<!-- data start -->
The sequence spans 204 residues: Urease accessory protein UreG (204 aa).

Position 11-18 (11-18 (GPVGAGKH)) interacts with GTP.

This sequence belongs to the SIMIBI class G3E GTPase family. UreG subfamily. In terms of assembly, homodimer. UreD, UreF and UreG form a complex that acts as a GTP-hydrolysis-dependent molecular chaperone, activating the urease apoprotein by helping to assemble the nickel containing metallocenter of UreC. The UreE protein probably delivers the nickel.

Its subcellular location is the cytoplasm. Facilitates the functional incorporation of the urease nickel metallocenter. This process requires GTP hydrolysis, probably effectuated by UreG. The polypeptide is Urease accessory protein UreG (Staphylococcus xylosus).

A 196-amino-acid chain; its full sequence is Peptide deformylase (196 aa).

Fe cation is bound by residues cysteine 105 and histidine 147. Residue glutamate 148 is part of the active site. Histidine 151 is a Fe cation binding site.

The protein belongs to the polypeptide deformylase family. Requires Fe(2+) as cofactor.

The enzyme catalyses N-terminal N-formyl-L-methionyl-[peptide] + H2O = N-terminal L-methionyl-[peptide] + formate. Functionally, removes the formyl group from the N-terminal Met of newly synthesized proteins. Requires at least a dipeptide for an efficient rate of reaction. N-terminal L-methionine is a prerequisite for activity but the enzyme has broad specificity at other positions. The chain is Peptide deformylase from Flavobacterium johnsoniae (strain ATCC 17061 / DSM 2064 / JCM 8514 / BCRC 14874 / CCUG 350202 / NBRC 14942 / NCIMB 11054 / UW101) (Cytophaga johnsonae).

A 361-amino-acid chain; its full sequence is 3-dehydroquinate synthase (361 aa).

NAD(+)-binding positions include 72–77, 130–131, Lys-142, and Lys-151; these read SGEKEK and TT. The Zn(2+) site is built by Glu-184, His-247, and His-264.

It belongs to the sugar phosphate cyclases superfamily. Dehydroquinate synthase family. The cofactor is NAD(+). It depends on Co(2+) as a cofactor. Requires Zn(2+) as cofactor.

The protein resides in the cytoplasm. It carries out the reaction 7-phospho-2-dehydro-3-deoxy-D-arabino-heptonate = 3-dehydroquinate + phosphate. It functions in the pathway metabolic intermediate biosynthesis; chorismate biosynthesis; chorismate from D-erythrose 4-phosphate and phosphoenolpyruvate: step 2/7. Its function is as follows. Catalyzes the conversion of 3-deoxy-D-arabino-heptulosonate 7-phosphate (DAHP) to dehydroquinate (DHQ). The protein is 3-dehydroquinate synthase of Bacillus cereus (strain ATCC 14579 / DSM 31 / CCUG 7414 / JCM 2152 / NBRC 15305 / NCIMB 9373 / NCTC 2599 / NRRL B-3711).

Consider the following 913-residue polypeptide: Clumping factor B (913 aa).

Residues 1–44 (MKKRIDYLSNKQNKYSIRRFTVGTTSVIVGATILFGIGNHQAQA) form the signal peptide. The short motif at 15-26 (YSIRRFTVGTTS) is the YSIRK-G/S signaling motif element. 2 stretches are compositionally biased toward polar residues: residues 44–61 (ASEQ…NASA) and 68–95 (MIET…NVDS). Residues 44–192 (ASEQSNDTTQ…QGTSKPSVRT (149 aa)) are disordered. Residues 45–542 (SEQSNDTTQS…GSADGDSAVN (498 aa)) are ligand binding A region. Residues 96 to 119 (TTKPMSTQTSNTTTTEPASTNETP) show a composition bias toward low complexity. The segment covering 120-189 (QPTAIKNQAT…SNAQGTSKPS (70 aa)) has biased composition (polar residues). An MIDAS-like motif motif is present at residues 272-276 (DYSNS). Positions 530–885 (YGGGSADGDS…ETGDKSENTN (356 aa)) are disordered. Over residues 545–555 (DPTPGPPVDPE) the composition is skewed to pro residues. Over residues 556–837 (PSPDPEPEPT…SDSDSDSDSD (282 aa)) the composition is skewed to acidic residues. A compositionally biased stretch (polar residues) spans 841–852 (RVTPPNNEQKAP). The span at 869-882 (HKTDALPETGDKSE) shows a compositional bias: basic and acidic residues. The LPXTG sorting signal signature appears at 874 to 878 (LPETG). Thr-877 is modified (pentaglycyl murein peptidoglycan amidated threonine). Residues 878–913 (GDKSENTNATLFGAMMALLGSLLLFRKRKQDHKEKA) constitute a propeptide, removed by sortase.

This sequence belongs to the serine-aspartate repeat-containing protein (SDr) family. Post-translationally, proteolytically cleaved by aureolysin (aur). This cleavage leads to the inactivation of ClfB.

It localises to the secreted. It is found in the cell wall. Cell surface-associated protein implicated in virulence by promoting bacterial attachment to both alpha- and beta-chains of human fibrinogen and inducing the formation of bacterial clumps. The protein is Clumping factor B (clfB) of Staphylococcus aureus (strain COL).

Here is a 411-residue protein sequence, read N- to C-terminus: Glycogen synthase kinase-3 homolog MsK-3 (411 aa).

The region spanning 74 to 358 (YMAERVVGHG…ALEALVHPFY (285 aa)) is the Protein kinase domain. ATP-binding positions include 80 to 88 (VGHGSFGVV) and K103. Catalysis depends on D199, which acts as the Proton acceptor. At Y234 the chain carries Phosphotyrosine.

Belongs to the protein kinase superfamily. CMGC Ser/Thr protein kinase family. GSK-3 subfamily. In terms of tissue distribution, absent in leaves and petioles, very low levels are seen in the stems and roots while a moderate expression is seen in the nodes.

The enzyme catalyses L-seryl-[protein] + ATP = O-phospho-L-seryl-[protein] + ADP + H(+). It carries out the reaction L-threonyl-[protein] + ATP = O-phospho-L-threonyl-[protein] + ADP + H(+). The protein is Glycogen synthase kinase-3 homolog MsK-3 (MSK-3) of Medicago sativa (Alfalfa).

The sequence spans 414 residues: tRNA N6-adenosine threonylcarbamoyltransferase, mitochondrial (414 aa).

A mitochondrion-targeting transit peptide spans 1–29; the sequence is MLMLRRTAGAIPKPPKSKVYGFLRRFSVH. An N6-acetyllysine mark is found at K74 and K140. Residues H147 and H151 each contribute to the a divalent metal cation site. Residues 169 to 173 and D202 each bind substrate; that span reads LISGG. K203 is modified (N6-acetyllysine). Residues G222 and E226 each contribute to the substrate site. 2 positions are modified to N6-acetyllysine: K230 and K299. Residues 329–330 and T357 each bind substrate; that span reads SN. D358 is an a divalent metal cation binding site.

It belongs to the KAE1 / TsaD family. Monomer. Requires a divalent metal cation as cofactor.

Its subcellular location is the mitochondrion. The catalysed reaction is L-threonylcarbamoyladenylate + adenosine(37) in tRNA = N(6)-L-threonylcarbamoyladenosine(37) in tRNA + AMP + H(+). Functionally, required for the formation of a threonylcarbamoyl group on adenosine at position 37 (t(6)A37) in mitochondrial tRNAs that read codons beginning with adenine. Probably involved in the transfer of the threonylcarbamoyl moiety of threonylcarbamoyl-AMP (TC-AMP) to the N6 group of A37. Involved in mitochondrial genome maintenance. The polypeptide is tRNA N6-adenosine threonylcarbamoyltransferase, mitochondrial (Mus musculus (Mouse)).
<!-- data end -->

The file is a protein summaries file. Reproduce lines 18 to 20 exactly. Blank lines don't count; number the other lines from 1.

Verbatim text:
The region spanning 74 to 358 (YMAERVVGHG…ALEALVHPFY (285 aa)) is the Protein kinase domain. ATP-binding positions include 80 to 88 (VGHGSFGVV) and K103. Catalysis depends on D199, which acts as the Proton acceptor. At Y234 the chain carries Phosphotyrosine.

Belongs to the protein kinase superfamily. CMGC Ser/Thr protein kinase family. GSK-3 subfamily. In terms of tissue distribution, absent in leaves and petioles, very low levels are seen in the stems and roots while a moderate expression is seen in the nodes.

The enzyme catalyses L-seryl-[protein] + ATP = O-phospho-L-seryl-[protein] + ADP + H(+). It carries out the reaction L-threonyl-[protein] + ATP = O-phospho-L-threonyl-[protein] + ADP + H(+). The protein is Glycogen synthase kinase-3 homolog MsK-3 (MSK-3) of Medicago sativa (Alfalfa).